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Lynching a Federal Hate Crime : US

Lynching a Federal Hate Crime : US

U.S. President Joe Biden has signed a bill into law to make lynching a federal hate crime, more than 100 years after such legislation was first proposed.

  • The Emmett Till Anti-Lynching Act is named after the Black teenager whose killing in Mississippi in the summer of 1955 became a galvanising moment in the civil rights era.
  • The new law makes it possible to prosecute a crime as a lynching when a conspiracy to commit a hate crime leads to death or serious bodily injury.
  • The law lays out a maximum sentence of 30 years in prison and fines.
  • In 2021 in Assam, a 23-year-old student leader was allegedly killed by a mob.
  • In October 2021 a man was allegedly lynched, his limbs cut off and left to die at the Singhu Border, site of the farmers’ protest against the three farm laws.
  • In August 2021, a bangle seller in Indore was reportedly beaten up by a mob for allegedly hiding his identity.
  • The man survived and was sent to judicial custody.
  • In May 2021, a 25-year-old Gurugram man was allegedly lynched when he went out to buy medicines.
  • On December 18 2021, a man was lynched to death by the Sikh Sangat (Sikh devotees) in Shri Harmandir Sahib Gurudwara (Golden Temple) in Amritsar over an alleged attempt to disrespect the holiest book of Sikh religion, Shri Guru Granth Sahib Ji.

Lynching:

  • Any act or series of acts of violence or aiding, abetting (encouraging) such act/acts thereof, whether spontaneous or planned, by a mob on the grounds of religion, race, caste, sex, place of birth, language, dietary practices, sexual orientation, political affiliation, ethnicity or any other related grounds.
  • There is “no separate” definition for such incidents under the existing IPC. Lynching incidents can be dealt with under Section 300 and 302 of IPC.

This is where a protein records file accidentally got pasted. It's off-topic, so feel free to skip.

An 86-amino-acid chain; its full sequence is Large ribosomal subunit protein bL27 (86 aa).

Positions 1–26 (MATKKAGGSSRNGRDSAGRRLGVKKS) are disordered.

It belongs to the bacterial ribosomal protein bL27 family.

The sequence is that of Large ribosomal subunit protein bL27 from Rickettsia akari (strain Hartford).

• Section 302 provides that whoever commits murder shall be punished with death or imprisonment for life and shall also be liable to fine. Offence of murder is a cognisable, non- bailable and non-compoundable offence.
  • There should be a “separate offence” for lynching and the trial courts must ordinarily award maximum sentence upon conviction of the accused person to set a stern example in cases of mob violence.
  • The state governments will have to designate a senior police officer in each district for taking measures to prevent incidents of mob violence and lynching.
  • The state governments need to identify districts, sub-divisions and villageswhere instances of lynching and mob violence have been reported in the recent past.
  • The nodal officers shall bring to the notice of the DGP about any inter-district co-ordination issues for devising a strategy to tackle lynching and mob violence related issues.
  • Every police officer shall ensure to disperse the mob that has a tendency to cause violence in the disguise of vigilantism or otherwise.
  • Central and the state governments shall broadcast on radio, television and other media platforms about the serious consequences of mob lynching and mob violence.
  • Despite the measures taken by the State Police, if it comes to the notice of the local police that an incident of lynching or mob violence has taken place, the jurisdictional police station shall immediately lodge an FIR.
  • The State Governments shall prepare a lynching/mob violence victim compensation scheme in the light of the provisions of Section 357A of CrPC.
  • If a police officer or an officer of the district administration fails to fulfill his duty, it will be considered an act of deliberate negligence.

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